Slowly over the past months it seemed the spring of rejoicing had slipped away, gone once and for all. Because now I knew. Knew that even the most precious treasures were temporary, slipping out of my reach before I could know they were gone. Now I knew that for every baby born, a body will die. Every innocent child’s smile will grow into stormy confusion. For every flower bursting to life, the end comes quick and shriveled. And yes they tell me the death nourishes, makes way for the new. But what is the use in this ever spinning wheel? I chattered on, busying myself with nonsense as I grew silent. How could I speak to Him? My Father who had left me here amidst the pain. Myself a spoiled brat, with a home and family, a warm bed to rest my head on, food always to fill my stomach.  My prayers were like balancing a checkbook, I could not reconcile any of it. The disease ridden mother and her starving children, my full belly and selfish heart. The wars and the weddings. Triumphs and failures. Greed and need. And over all death. So I grew silent.  What do you to say to a God you can not understand, in a world where you can only find Him for a moment?

But in this moment sitting half naked and afraid, I had only Him. Him who kept my heart and the little one’s within beating. A flicker on the ultrasound screen reminding me I was not alone. A flicker and a dark spot, a spot they explained would either heal or grow worse and bring my baby’s life to an end in a flow of blood. Go home, rest, don’t worry and live life as normally as possible. Impossible words they spoke to me.

So I went home in silence and tears. Breathing out a cry for help. Please heal me. Please protect our baby. I don’t deserve Your healing. I don’t know what’s ultimately best for my story or this spinning globe, but this is what I want. More than anything I want to hold this baby safe. Please make it so. Because I know you can. Because in all the darkness I know You must reign. Because this miracle within me had to have a Father.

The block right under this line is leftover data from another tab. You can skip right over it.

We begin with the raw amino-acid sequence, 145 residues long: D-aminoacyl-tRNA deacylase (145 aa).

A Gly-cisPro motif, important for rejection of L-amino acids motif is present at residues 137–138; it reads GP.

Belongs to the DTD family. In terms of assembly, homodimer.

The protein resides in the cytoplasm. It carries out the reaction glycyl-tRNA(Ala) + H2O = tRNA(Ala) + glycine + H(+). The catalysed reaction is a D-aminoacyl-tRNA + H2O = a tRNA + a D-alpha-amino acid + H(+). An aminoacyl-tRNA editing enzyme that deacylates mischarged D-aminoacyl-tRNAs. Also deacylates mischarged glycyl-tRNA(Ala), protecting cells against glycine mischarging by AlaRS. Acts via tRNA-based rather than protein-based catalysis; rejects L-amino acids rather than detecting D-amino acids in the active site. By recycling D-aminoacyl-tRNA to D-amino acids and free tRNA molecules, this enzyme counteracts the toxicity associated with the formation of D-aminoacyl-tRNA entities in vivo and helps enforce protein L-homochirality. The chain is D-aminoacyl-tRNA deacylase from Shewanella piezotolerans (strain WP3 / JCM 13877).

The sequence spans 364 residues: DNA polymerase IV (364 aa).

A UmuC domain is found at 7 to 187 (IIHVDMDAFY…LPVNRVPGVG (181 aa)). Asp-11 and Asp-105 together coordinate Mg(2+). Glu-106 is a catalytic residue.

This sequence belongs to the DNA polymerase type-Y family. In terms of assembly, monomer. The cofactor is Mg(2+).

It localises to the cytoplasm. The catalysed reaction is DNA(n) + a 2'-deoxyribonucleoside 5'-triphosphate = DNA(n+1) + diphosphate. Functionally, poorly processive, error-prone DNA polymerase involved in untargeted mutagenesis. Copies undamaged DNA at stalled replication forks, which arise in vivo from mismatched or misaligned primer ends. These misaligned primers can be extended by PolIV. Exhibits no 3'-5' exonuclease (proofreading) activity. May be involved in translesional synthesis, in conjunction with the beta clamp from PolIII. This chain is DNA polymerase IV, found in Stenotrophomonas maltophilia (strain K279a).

I went home and I held Vigil. Because if these were my last and only moments with my child I wanted to be awake. I wanted to feel and know them, however much that might hurt. And so I slept, long hours giving in to rest, because everything else could wait if only I could still hold my child. I slept with my three year old’s eyelashes brushing my cheek. And when I could not sleep and my mind raced, I read, withdrawing into my oldest friends. These books know how to keep my heart from plunging right off the edge of panic and despair.

I stood vigil – sleeping, hungrily devouring words of life and watching. I watched the light play across the floor from my place on the couch. I watched my children run through the house, hair bouncing, wondering  if this wound within could take my life as well as my child’s. I watched to see if I could make them smile, to see if they were still young enough for me to reach right inside their hearts. I watched the sun set and prayed for just one more morning without an empty womb. And then I watched the blue skies and breathed the air and prayed for one more day with my child.

A favorite band sings… “Souls cannot, souls cannot be fooled”

Finally my soul was growing still. Growing still amidst all my questions born of pain. Growing still and knowing that He is God. Awakening

I thought of Jesus and His friends, the night before His death. What do you do when you’re not sure what comes next? When you have seen life and death and miracle, but you’re still trapped in time and space and don’t want to give up this tragic home? When more than the unseen you just want to be with those you hold and care for and love in flesh and blood? When you’re afraid of what lies ahead?

You stand vigil. Stand still and watch things change. You grow quiet so that the white noise of this world won’t lull your soul to sleep. You rest so that you can remain awake. You watch the sun rise and set, and rise again.